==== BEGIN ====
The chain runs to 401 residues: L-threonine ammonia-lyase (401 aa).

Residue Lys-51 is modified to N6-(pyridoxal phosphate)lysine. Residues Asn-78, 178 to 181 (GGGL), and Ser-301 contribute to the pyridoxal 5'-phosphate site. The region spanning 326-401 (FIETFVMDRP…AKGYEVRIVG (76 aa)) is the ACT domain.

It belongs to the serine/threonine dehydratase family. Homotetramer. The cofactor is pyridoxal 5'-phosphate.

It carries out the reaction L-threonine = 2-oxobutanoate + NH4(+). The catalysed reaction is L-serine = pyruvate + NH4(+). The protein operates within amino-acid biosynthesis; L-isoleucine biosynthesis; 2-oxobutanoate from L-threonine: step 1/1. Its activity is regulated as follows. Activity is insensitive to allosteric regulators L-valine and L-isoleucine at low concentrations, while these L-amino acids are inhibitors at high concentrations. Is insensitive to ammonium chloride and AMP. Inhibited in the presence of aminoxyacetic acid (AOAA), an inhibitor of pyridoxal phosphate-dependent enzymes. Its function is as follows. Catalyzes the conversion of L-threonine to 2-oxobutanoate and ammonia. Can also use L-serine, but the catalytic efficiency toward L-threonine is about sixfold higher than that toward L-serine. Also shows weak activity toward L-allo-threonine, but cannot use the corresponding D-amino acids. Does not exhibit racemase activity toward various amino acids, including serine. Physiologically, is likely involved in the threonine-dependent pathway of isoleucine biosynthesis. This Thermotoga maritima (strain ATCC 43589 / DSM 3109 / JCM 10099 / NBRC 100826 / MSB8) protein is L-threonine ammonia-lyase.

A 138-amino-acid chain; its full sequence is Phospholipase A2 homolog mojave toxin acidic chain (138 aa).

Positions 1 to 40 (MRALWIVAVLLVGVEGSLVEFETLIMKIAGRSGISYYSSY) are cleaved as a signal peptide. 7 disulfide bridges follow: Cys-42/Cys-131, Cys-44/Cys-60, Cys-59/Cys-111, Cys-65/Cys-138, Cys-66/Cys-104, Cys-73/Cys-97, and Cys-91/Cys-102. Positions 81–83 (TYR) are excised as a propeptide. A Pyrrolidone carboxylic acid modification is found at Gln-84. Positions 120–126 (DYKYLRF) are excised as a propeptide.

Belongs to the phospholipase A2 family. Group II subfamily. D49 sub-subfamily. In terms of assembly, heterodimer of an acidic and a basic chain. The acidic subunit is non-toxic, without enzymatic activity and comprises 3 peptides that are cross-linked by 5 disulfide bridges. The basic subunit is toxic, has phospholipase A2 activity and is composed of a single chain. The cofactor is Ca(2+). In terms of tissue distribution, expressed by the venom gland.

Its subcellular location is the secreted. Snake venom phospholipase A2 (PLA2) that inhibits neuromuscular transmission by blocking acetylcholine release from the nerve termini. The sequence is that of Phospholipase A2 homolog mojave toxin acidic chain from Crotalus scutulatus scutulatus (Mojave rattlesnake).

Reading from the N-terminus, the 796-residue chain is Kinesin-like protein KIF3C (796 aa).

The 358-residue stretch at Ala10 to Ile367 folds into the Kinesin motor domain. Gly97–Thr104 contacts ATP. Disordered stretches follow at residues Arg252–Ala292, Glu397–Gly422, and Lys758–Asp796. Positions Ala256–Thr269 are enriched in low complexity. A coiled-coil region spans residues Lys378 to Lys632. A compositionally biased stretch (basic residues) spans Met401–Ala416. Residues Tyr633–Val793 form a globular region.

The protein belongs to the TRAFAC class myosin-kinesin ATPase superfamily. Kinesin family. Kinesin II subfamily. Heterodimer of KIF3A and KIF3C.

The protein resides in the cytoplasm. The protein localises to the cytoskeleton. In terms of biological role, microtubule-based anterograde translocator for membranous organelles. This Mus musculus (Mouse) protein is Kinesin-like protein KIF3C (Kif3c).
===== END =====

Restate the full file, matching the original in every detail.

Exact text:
The chain runs to 401 residues: L-threonine ammonia-lyase (401 aa).

Residue Lys-51 is modified to N6-(pyridoxal phosphate)lysine. Residues Asn-78, 178 to 181 (GGGL), and Ser-301 contribute to the pyridoxal 5'-phosphate site. The region spanning 326-401 (FIETFVMDRP…AKGYEVRIVG (76 aa)) is the ACT domain.

It belongs to the serine/threonine dehydratase family. Homotetramer. The cofactor is pyridoxal 5'-phosphate.

It carries out the reaction L-threonine = 2-oxobutanoate + NH4(+). The catalysed reaction is L-serine = pyruvate + NH4(+). The protein operates within amino-acid biosynthesis; L-isoleucine biosynthesis; 2-oxobutanoate from L-threonine: step 1/1. Its activity is regulated as follows. Activity is insensitive to allosteric regulators L-valine and L-isoleucine at low concentrations, while these L-amino acids are inhibitors at high concentrations. Is insensitive to ammonium chloride and AMP. Inhibited in the presence of aminoxyacetic acid (AOAA), an inhibitor of pyridoxal phosphate-dependent enzymes. Its function is as follows. Catalyzes the conversion of L-threonine to 2-oxobutanoate and ammonia. Can also use L-serine, but the catalytic efficiency toward L-threonine is about sixfold higher than that toward L-serine. Also shows weak activity toward L-allo-threonine, but cannot use the corresponding D-amino acids. Does not exhibit racemase activity toward various amino acids, including serine. Physiologically, is likely involved in the threonine-dependent pathway of isoleucine biosynthesis. This Thermotoga maritima (strain ATCC 43589 / DSM 3109 / JCM 10099 / NBRC 100826 / MSB8) protein is L-threonine ammonia-lyase.

A 138-amino-acid chain; its full sequence is Phospholipase A2 homolog mojave toxin acidic chain (138 aa).

Positions 1 to 40 (MRALWIVAVLLVGVEGSLVEFETLIMKIAGRSGISYYSSY) are cleaved as a signal peptide. 7 disulfide bridges follow: Cys-42/Cys-131, Cys-44/Cys-60, Cys-59/Cys-111, Cys-65/Cys-138, Cys-66/Cys-104, Cys-73/Cys-97, and Cys-91/Cys-102. Positions 81–83 (TYR) are excised as a propeptide. A Pyrrolidone carboxylic acid modification is found at Gln-84. Positions 120–126 (DYKYLRF) are excised as a propeptide.

Belongs to the phospholipase A2 family. Group II subfamily. D49 sub-subfamily. In terms of assembly, heterodimer of an acidic and a basic chain. The acidic subunit is non-toxic, without enzymatic activity and comprises 3 peptides that are cross-linked by 5 disulfide bridges. The basic subunit is toxic, has phospholipase A2 activity and is composed of a single chain. The cofactor is Ca(2+). In terms of tissue distribution, expressed by the venom gland.

Its subcellular location is the secreted. Snake venom phospholipase A2 (PLA2) that inhibits neuromuscular transmission by blocking acetylcholine release from the nerve termini. The sequence is that of Phospholipase A2 homolog mojave toxin acidic chain from Crotalus scutulatus scutulatus (Mojave rattlesnake).

Reading from the N-terminus, the 796-residue chain is Kinesin-like protein KIF3C (796 aa).

The 358-residue stretch at Ala10 to Ile367 folds into the Kinesin motor domain. Gly97–Thr104 contacts ATP. Disordered stretches follow at residues Arg252–Ala292, Glu397–Gly422, and Lys758–Asp796. Positions Ala256–Thr269 are enriched in low complexity. A coiled-coil region spans residues Lys378 to Lys632. A compositionally biased stretch (basic residues) spans Met401–Ala416. Residues Tyr633–Val793 form a globular region.

The protein belongs to the TRAFAC class myosin-kinesin ATPase superfamily. Kinesin family. Kinesin II subfamily. Heterodimer of KIF3A and KIF3C.

The protein resides in the cytoplasm. The protein localises to the cytoskeleton. In terms of biological role, microtubule-based anterograde translocator for membranous organelles. This Mus musculus (Mouse) protein is Kinesin-like protein KIF3C (Kif3c).